Douglas Hibbs’ “bread and peace” model has been extremely effective at predicting the outcomes of U.S. presidential elections. This chart, covering elections from 1952 to 2004, gives you the gist:
On the vertical axis is the incumbent-party candidate’s share of the two-party vote. On the horizontal axis is the growth rate of per capita real disposable personal income (DPI) over the three and a half years leading up to the election. The growth rate is adjusted so that more recent periods (quarters) are weighted more heavily. Income growth — “bread” — is a strikingly good predictor of the vote outcome.
There are two main exceptions: 1952 and 1968. (These aren’t included in calculating the regression line in the chart.) This is where the “peace” component of the model comes in. In those two years the incumbent (Democratic) party suffered from a large number of American casualties in a war for which it was viewed as responsible — Korea in 1952 and Vietnam in 1968. Those two wars were still relevant in the ensuing elections, in 1956 and 1972, but the incumbent (Republican) party didn’t suffer much because it hadn’t started the wars.
In analyses in a 2000 article and a recent update (here; hat tip to Andrew Gelman), Hibbs finds that other factors neither add to the explanatory utility of the bread and peace model nor reduce the estimated impact of income growth and war casualties.
What does the model predict for the 2008 election? It’s early yet, but nevertheless interesting to take a look. Through the end of 2007, Hibbs’ weighted income growth rate measure is 1.4% (my calculation). If that continues and “bread” dominates, as it has in most prior elections, the model projects a victory for the Republican candidate. The next chart shows this as “2008a.”
Surprised? Many citizens and pundits expect a Democratic victory. And seemingly with good reason. The current Republican president is extremely unpopular, the Democrats did very well in the 2006 mid-term elections, Democratic voters appear to be more energized than their Republican counterparts, and the two issues voters say are most important to them, the economy and the Iraq war, seem likely to favor the Democratic candidate. Still, some recent polls (such as this and this and this) suggest a Republican nominee might well defeat either Hillary Clinton or Barack Obama in the general election.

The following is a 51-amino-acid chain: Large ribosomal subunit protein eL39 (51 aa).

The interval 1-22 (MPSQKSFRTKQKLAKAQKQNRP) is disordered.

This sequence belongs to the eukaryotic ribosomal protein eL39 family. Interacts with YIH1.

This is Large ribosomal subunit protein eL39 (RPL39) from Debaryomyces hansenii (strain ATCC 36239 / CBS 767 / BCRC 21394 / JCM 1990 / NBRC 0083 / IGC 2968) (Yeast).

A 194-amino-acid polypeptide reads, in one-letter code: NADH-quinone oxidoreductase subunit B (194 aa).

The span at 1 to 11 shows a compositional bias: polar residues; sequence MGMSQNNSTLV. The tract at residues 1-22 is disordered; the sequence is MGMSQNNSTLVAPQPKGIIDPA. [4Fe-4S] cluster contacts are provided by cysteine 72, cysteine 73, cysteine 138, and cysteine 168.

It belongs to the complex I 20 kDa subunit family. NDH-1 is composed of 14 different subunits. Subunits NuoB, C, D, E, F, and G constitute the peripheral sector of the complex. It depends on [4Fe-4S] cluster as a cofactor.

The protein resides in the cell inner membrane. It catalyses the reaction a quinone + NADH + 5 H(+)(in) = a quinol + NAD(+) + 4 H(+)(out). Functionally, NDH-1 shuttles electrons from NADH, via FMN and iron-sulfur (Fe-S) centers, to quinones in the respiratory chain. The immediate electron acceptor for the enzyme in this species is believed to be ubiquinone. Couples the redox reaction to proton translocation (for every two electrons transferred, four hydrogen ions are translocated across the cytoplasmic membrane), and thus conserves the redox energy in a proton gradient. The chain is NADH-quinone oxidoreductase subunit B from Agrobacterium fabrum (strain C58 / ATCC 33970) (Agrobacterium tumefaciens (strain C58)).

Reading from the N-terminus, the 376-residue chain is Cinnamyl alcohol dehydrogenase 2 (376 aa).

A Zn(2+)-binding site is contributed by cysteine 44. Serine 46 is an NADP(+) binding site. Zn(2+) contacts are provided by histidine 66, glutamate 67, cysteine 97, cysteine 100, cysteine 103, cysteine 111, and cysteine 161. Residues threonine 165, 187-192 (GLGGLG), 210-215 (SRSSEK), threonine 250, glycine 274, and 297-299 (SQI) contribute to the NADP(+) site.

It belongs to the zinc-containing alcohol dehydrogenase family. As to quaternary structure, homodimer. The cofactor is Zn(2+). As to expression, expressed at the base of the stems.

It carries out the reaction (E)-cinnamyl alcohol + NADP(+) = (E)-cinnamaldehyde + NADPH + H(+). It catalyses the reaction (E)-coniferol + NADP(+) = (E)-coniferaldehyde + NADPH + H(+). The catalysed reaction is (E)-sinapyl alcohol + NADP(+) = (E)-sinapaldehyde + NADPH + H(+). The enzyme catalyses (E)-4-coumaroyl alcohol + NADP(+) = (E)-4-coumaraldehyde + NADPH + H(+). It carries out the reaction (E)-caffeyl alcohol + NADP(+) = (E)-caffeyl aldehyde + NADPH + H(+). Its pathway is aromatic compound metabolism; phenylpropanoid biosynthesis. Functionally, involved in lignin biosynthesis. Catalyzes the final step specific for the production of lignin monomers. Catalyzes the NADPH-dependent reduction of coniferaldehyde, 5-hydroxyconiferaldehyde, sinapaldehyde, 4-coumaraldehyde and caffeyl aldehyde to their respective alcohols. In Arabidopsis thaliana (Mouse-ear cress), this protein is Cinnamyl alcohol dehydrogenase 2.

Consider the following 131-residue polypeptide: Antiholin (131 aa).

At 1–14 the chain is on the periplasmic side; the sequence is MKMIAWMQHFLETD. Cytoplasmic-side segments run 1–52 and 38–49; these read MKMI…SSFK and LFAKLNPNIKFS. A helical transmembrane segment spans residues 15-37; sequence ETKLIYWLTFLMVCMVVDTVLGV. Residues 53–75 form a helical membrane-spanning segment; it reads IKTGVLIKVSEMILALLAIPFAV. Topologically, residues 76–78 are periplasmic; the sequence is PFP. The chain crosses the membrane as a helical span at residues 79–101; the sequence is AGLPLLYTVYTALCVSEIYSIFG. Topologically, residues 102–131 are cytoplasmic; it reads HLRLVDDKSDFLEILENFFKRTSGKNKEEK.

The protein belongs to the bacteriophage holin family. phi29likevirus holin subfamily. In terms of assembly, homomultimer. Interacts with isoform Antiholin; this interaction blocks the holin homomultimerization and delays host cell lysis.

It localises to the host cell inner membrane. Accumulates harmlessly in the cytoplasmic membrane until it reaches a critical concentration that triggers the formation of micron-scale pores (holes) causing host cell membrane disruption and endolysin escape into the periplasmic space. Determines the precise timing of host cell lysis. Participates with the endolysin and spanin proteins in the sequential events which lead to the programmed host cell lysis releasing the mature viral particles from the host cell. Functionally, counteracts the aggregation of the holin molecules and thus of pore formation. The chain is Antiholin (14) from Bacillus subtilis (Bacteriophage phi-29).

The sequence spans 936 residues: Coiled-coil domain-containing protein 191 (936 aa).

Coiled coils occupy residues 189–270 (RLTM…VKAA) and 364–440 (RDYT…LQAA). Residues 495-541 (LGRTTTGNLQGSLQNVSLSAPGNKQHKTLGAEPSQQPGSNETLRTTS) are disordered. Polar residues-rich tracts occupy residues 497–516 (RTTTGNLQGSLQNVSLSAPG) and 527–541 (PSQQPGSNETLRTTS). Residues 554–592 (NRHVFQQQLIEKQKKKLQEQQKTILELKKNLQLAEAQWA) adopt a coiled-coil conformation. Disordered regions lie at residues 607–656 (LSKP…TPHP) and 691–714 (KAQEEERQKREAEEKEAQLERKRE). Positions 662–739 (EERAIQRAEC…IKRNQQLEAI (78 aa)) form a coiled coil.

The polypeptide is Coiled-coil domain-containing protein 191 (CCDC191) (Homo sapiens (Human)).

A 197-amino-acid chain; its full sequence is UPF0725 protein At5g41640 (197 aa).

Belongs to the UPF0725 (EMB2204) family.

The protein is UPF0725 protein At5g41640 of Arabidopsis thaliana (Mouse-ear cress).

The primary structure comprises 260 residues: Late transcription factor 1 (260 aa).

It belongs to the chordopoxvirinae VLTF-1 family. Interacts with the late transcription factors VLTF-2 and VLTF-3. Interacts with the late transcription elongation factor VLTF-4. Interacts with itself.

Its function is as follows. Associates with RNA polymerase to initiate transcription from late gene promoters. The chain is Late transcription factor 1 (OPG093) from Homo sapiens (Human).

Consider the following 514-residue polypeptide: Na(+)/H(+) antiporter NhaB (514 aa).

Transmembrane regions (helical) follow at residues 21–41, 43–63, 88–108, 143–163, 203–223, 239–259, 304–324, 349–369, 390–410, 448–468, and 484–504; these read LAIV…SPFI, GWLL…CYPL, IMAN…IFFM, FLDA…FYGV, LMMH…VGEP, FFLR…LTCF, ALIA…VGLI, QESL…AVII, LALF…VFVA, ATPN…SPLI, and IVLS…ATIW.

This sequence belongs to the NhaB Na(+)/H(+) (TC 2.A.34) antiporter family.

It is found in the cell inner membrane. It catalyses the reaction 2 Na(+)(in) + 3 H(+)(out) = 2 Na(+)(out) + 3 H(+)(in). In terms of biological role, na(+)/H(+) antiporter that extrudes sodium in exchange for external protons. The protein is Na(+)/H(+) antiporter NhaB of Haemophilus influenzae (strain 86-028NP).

Lots of things could result in a Democrat winning in November. In the context of the Hibbs model there are three relevant scenarios.
- The 2008 election is an exception. In politics there are no immutable laws. Even if average income growth and war casualties have been and continue to be key factors in presidential elections, they might not determine the outcome of this one.
- Like in 1952 and 1968, the incumbent party is hurt by American casualties in a war it initiated. As a result, its candidate receives less than 50% of the two-party vote despite relatively rapid income growth. This is shown in the chart as “2008b.” Hibbs reports that approximately 29,000 Americans had been killed in Korea at the time of the 1952 election, and almost exactly the same number had died in Vietnam by November of 1968. As of February 2008 nearly 4,000 Americans have been killed in the Iraq war. That’s far fewer than in 1952 or 1968, but the public’s tolerance threshold may be considerably lower now (see here, for instance).
- Income growth slows in 2008. That would reduce the predicted vote share of the incumbent-party (Republican) candidate, especially since growth in recent periods is weighted more heavily in the model. This is shown as “2008c” in the chart. At the moment, with the economy teetering on the brink of recession, a slowing of income growth appears extremely likely.
Another possibility is that the model no longer works well. You can see in the first chart above that 1996 and 2000 are not predicted very well by income growth, and unlike 1952 and 1968 they cannot be explained by war casualties. The model predicts 2004 accurately, but perhaps that is a fluke, due to fear of terrorism and the incumbent president’s at-that-time seemingly successful prosecution of the Afghanistan and Iraq wars.
Why might the model no longer work well? One hypothesis is that as a society gets richer, pocketbook issues recede in importance for voters.
A second consideration is that growth of per capita personal income is no longer a useful indicator of how voters have fared economically. In recent decades the bulk of income gains have gone to a small slice of the population — those at the top of the distribution. Measuring growth via an average misses this. The next chart illustrates the point. From the late 1940s through the mid-1970s per capita (i.e., average) DPI and median family income both increased steadily. Since the mid-seventies per capita income has continued to do so, but median family income has been relatively flat.
If the model’s effectiveness has indeed declined, other factors may matter more in 2008 than they have in the past. Which factors? And with what outcome? Your guess is probably as good as mine.